Should I turn my let property into an HMO?

Posted: 14th Aug 2017

Some buy to let property is especially suited for use or for conversion into dwelling units comprising bedsits or bedrooms, for tenants prepared to share facilities such as a kitchen and bathroom and toilet.

From the landlord’s point of view, space in the property is maximised, fewer facilities need to be installed than in self-contained apartments and more tenants may therefore occupy the let property. From the tenants’ point of view, this typically results in lower rents.

Given that evident market appeal, therefore, is there a case for converting your property into an HMO?

Definition of Houses in Multiple Occupation

This type of let property is formally defined as a House in Multiple Occupation (HMO) – and, as such, imposes upon the landlord particular obligations and responsibilities and requires a purpose-designed form of let property insurance specifically intended for landlords of HMOs.

An HMO is a property in which:

  • three or more unrelated individuals live as at least two separate households (three single people, or a couple and one single person, for example);
  • the three people or more who live there share certain basic facilities, such as a kitchen and/or toilet and bathroom;
  • if the property is spread over three storeys or more and has at least five individuals living as more than two separate households, all of whom share some of the basic facilities, the dwelling is defined as a large HMO.

Converting your buy to let property

One of your first considerations is whether the property itself is suitable for conversion into an HMO – some are, some are less well suited to such use.

Some letting agencies, for example, suggest that new or fully-modernised buildings are likely to serve as HMOs – and be easier to service and maintain – than older conversions, requiring more frequent repairs.

An HMO is also likely to offer more basic, functional accommodation – simply decorated in neutral colours, plainer furnishings and hard-wearing floor coverings.

The environment in which an HMO is situated is likely to prove less important when marketing the tenancies than when looking to let fully self-contained dwellings, flats or apartments.

Your market

In other words, deciding whether to convert your property into an HMO depends on your being able to identify a suitable market.

Affordable rents are likely to be more important to your tenants, rather than an especially high standard of furnishing, decoration or neighbourhood, although access to centres of activity for jobs and shops is likely to be important.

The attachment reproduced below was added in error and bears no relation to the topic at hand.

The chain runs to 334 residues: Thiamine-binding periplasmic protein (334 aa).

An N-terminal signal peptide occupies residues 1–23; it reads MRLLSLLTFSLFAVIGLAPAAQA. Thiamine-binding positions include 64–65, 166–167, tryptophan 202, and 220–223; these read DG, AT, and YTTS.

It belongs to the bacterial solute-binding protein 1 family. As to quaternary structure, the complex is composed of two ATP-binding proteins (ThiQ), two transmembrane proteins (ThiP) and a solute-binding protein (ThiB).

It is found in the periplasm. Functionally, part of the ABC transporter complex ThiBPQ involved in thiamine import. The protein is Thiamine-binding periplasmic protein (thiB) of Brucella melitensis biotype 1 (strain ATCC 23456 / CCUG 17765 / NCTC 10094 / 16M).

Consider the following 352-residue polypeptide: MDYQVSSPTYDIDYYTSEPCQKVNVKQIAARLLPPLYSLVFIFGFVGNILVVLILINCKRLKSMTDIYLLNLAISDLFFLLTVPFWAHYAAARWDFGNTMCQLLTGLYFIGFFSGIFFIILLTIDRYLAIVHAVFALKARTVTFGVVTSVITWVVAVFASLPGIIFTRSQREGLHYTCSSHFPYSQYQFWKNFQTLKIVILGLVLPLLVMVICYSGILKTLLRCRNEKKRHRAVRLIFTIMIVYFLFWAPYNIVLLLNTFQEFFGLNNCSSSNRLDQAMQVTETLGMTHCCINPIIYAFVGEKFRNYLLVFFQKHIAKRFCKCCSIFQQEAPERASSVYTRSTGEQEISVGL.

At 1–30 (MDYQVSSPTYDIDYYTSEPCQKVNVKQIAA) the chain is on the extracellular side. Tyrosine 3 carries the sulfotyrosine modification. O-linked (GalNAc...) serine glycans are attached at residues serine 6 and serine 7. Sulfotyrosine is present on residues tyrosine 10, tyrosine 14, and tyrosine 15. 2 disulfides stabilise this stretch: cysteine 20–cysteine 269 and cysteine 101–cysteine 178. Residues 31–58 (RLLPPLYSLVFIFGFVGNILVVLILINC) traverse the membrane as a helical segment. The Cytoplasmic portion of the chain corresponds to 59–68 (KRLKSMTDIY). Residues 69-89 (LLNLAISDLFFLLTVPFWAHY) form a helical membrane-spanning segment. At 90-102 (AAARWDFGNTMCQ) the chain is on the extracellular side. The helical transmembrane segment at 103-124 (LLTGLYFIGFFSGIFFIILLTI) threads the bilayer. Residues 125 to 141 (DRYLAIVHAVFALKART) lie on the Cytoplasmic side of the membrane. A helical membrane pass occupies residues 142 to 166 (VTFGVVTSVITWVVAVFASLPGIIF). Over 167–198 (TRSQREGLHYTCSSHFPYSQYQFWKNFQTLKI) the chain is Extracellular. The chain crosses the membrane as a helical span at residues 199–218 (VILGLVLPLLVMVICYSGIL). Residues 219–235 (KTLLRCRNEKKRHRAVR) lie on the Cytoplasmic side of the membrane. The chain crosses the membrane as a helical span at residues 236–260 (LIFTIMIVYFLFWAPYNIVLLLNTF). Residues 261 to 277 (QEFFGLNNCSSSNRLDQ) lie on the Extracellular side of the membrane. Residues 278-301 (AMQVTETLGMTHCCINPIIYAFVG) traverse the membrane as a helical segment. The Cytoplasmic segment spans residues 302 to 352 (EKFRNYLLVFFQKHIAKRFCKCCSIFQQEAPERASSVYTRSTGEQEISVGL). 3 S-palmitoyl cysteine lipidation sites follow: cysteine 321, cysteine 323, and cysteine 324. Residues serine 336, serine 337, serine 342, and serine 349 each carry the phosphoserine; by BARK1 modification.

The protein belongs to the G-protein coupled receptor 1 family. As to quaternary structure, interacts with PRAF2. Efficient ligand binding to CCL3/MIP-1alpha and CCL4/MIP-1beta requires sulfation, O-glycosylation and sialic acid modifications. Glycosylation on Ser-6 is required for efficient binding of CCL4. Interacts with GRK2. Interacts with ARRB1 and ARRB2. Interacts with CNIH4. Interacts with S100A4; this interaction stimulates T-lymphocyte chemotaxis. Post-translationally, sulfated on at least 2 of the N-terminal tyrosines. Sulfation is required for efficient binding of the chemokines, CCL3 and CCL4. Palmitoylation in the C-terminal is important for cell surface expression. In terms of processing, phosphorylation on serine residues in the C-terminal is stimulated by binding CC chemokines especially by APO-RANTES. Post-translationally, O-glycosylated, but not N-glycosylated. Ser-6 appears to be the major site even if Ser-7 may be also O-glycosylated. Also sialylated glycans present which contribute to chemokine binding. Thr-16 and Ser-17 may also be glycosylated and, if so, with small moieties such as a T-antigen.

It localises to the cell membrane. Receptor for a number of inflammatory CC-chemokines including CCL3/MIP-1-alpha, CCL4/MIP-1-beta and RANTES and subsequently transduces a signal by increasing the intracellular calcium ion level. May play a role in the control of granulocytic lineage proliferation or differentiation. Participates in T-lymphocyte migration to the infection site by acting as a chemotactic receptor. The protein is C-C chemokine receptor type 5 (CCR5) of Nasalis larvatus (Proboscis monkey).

HMOs are typically attractive to money-conscious students – who are going to be looking for quick and easy to access their university or college campus – and the unemployed or those on benefits.

When letting an HMO, therefore, it is more important than ever to conduct thorough and rigorous background and credit checks on potential tenants.

Your obligations

You also need to take into account the additional responsibilities and obligations you have as the landlord of any HMO:

  • these include a set of requirements common to landlords of any let property, but additional ones that form part of the licence you may require from the local authority when registering the HMO – some standard HMOs and all large HMOs require such a licence;
  • therefore, an annual inspection of the gas installation and its appliances must be made by a registered Gas Safe engineer;
  • you must give a copy of the safety certificate he issues to your tenants;
  • you must ensure that the electrics are safe and in good working order – sockets, fittings and appliances – so may need to carry out periodic inspections to confirm that this is the case;
  • given the life and death importance of fire safety, you must abide by any local and national fire regulations concerning exit routes and ensure that smoke alarms are fitted on every floor of the building and carbon monoxide detectors are in any room where there is a solid-fuel fire;
  • you may ask your HMO tenants for a deposit – against possible breakages and damage – at the beginning of the tenancy, but the money must be placed on deposit with an approved third party in compliance with the official Tenancy Deposit Protection scheme;
  • tenants of an HMO also need to prove that their immigration status gives them a right of residence in the UK and the right to rent your accommodation (in England) – you or your letting agent must keep records of your having made those checks.

Before deciding whether to turn your buy to let property into an HMO, therefore, it is essential to consider its suitability as an HMO, your likely market for tenants, and the raft of special responsibilities and obligations you are taking on.